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The Half Life Of Money
To give you an example of how the other compound interest formulas can be used how would you calculate the number of years it takes for the value of money to exactly halve, given any particular inflation rate? This is just a matter of using the formulas that gives n in terms of PV, FV and I.
That is, time to half value is:
=LN(PV/2PV)/LN(1+I)
which simplifies to:
=ln(1/2)/ln(1+I)
or using the NPER function:
=NPER(I%,0,PV,PV/2)
For example, if inflation is 6% then the number of years to halve the value is:
=LN(0.5)/LN(10.06)
or using the NPER function and a nomial present value of $100:
=NPER(6%,0,100,100/2)
both of which work out to 11.2 years.
Notice that it is important to remember that the inflation rate is treated as a negative rate in all of the compound interest formulas  hence the 0.06 or 6% in the above.
The time it takes inflation to reduce the value of currency to 50% of its original value could be called the `half life’ because it is exactly analogus to the definition of the half life of radioactive elements. How the inflation rate determines monetary half life is quite an useful way of trying to gain an understanding of the effects of inflation. It is quite easy to construct a spreadsheet that tabulates half life, see Figure 6.
The half life of money
Enter the labels and data as shown in column A and B1 and the formula
=LN(0.5)/LN(1A2)
into B2 and then copy it from B2 into B3..B20.
It also helps to examine the half life using a graph. This makes it quite clear that the largest changes in half life occur when the inflation rate is small. With inflation running at 10% or more money loses half its value in less than 7 years and if the inflation rate hits 30% it halves the value of money in less than 2 years.
The halflife of money during inflation
Inflation and interest
It is obvious that inflation and interest pull the value of an investment or loan in different directions.
To make a true appraisal of value it is important to look at inflation adjusted estimates of FV. Notice that when it comes to interest it is possible for the calculation to be exact and determinate but but once inflation is considered we really are dealing with estimates of worth.
Fortunately the calculations are very easy. If you invest PV at I% for Y years compounded monthly then the FV is:
=PV*(1+I/12)^(Y*12)
If inflation is running at F% per annum the FV will only be worth:
=FV*(1F)^Y
Putting these two together gives the estimate of FV in today's terms as:
=PV*(1+I/12)^(Y*12)*(1F)^Y
Although this looks like a very complicated formula you can easily make use of it in a spreadsheet to calculate the effects of inflation on an investment or loan.
Notice that, as pointed out in Chapter 1, percentages and percentage rates do not add. So for example, an interest rate of 10% coupled with an inflation rate of 2% doesn’t produce an effective rate of 8%  but you will still often hear, and even read, this sort of reasoning!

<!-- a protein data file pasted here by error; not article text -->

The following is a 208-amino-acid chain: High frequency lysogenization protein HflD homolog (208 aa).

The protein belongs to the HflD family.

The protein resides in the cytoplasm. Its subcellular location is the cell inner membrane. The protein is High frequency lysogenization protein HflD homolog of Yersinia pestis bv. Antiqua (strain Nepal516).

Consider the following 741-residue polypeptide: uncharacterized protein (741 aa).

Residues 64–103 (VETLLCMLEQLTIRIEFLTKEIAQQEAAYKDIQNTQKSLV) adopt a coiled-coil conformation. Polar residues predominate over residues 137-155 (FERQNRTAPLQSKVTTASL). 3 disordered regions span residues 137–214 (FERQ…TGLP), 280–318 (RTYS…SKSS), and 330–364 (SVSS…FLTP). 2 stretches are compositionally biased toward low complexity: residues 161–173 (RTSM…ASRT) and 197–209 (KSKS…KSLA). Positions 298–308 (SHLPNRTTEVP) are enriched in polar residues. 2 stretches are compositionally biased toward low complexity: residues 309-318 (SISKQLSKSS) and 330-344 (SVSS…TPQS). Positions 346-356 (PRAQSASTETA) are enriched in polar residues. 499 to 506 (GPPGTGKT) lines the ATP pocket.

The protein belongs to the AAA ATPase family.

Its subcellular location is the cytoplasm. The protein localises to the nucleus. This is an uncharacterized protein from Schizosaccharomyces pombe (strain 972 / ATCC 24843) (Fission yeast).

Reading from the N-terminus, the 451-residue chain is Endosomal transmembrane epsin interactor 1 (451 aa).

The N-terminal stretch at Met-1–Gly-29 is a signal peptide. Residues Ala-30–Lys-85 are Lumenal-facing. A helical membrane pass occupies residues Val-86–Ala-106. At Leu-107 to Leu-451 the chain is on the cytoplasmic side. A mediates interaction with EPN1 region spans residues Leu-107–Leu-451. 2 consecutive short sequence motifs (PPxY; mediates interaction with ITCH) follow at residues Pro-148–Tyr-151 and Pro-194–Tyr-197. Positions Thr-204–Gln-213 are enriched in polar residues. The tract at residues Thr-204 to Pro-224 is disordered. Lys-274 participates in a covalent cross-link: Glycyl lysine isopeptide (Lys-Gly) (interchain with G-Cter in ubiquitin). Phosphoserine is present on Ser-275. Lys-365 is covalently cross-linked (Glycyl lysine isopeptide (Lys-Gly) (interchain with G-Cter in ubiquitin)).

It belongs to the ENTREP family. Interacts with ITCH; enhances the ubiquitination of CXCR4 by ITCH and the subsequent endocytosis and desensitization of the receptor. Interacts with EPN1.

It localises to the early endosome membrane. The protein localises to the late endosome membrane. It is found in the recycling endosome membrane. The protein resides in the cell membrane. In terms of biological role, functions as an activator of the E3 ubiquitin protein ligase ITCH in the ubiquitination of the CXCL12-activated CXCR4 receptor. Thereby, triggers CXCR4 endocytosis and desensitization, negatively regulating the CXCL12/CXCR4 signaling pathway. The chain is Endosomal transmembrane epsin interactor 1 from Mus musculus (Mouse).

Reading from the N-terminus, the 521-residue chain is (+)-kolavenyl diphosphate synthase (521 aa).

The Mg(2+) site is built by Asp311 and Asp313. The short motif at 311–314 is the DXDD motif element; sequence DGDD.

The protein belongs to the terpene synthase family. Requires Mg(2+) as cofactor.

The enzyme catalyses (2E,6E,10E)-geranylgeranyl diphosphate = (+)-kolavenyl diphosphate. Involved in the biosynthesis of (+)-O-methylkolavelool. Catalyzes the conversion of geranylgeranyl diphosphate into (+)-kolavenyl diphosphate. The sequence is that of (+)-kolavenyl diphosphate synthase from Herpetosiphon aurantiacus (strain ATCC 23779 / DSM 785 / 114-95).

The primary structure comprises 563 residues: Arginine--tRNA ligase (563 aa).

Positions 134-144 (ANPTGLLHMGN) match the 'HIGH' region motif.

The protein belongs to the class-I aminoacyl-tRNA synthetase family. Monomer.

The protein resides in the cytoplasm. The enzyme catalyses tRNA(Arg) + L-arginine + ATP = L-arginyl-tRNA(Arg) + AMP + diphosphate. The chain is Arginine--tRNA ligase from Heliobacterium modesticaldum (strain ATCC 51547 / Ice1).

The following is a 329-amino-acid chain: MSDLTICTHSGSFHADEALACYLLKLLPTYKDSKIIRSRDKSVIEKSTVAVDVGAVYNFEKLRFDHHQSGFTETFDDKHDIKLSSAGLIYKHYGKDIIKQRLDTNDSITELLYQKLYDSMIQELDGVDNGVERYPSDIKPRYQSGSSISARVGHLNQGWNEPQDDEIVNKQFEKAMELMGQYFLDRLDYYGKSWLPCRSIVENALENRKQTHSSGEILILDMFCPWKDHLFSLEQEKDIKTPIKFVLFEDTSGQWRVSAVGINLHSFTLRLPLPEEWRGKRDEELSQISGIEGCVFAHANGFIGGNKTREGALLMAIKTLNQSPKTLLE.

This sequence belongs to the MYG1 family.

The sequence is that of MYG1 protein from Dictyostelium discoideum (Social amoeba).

Another common error is to assume that if inflation is running at 10%, say, then an interest rate of exactly 10% will offset its effects. This is another example, of the 10% decrease cancelling a 10% increase discussed in Chapter 1 and it is as wrong when applied to interest rates as when it is applied to percentages!
If inflation is running at x% then an interest rate of x% still results in an overall loss of value of a deposit. If you would like to investigate this statement for yourself then you need the following spreadsheet.
Investments and loans with inflation
Using the standard compound interest formulas it is easy to put together a spreadsheet that will tabulate the real gain on an investment over any time period as shown below:
First enter the text and values shown in column A and row 5. The formula:
=$B$1*(1+$B$2/12)^(A6*12)
should be entered into B6 and copied into B7..B20 and
+B6*(1$B$3)^A6
should be entered into C6 and copied into C7..C20.
Cells B1 and B6..C20 should be set to currency format and B3 and B4 to percentage format.
Notice the use of absolute cell references in the formula.
Also notice that the FV adjusted for inflation has been calculated in two stages rather than using the full formula given earlier. It is often better to break a complicated calculation down into smaller stages that can be checked and edited more easily.
You can, of course extend this spreadsheet to cover any number of years simply by copying the formulas into additional rows.
Once again notice that this calculation applies to loans as well as investments. In either case it is the borrower rather than the lender who benefits.
For example, in the situation shown in the screen dump if the principal was borrowed at 8% per annum to be repaid in full including interest in 15 years then, although the paper value of the repayment is $3307, it should only `feel like’ $1793. Thus inflation erodes debt as well as wealth!
Of course the results of this spreadsheet have to be interpreted carefully because they depend on the estimated value of future inflation.
While you might be confident about future interest rates, inflation is a far less controllable quantity. In practice inflation will vary over the period of the calculation and so the results are only approximate, even if you use an estimate of the average inflation.
Inflation is discussed again in more detail in a later chapter.
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